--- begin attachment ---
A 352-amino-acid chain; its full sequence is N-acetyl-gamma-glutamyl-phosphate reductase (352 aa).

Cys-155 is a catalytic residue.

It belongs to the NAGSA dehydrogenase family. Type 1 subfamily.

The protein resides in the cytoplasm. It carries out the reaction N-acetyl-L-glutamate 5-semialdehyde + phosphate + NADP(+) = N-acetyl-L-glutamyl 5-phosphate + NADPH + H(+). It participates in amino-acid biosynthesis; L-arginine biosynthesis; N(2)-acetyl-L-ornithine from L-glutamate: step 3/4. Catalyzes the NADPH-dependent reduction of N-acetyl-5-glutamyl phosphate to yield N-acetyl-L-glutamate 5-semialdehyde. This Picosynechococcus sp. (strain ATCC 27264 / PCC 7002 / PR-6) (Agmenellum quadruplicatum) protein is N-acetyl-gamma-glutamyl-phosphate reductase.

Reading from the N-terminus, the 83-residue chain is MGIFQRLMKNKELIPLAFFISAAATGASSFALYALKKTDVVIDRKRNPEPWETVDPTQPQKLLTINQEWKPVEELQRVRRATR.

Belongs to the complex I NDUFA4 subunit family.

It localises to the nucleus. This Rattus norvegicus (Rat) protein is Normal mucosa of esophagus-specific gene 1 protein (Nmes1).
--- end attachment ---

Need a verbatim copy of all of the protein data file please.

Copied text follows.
A 352-amino-acid chain; its full sequence is N-acetyl-gamma-glutamyl-phosphate reductase (352 aa).

Cys-155 is a catalytic residue.

It belongs to the NAGSA dehydrogenase family. Type 1 subfamily.

The protein resides in the cytoplasm. It carries out the reaction N-acetyl-L-glutamate 5-semialdehyde + phosphate + NADP(+) = N-acetyl-L-glutamyl 5-phosphate + NADPH + H(+). It participates in amino-acid biosynthesis; L-arginine biosynthesis; N(2)-acetyl-L-ornithine from L-glutamate: step 3/4. Catalyzes the NADPH-dependent reduction of N-acetyl-5-glutamyl phosphate to yield N-acetyl-L-glutamate 5-semialdehyde. This Picosynechococcus sp. (strain ATCC 27264 / PCC 7002 / PR-6) (Agmenellum quadruplicatum) protein is N-acetyl-gamma-glutamyl-phosphate reductase.

Reading from the N-terminus, the 83-residue chain is MGIFQRLMKNKELIPLAFFISAAATGASSFALYALKKTDVVIDRKRNPEPWETVDPTQPQKLLTINQEWKPVEELQRVRRATR.

Belongs to the complex I NDUFA4 subunit family.

It localises to the nucleus. This Rattus norvegicus (Rat) protein is Normal mucosa of esophagus-specific gene 1 protein (Nmes1).